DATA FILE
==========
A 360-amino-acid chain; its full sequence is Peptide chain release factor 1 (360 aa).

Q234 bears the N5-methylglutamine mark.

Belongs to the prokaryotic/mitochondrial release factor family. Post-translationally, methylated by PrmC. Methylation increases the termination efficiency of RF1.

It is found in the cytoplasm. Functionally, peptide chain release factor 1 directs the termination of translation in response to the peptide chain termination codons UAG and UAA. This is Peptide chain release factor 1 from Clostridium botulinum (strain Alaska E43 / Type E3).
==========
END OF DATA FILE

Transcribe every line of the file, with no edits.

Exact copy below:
A 360-amino-acid chain; its full sequence is Peptide chain release factor 1 (360 aa).

Q234 bears the N5-methylglutamine mark.

Belongs to the prokaryotic/mitochondrial release factor family. Post-translationally, methylated by PrmC. Methylation increases the termination efficiency of RF1.

It is found in the cytoplasm. Functionally, peptide chain release factor 1 directs the termination of translation in response to the peptide chain termination codons UAG and UAA. This is Peptide chain release factor 1 from Clostridium botulinum (strain Alaska E43 / Type E3).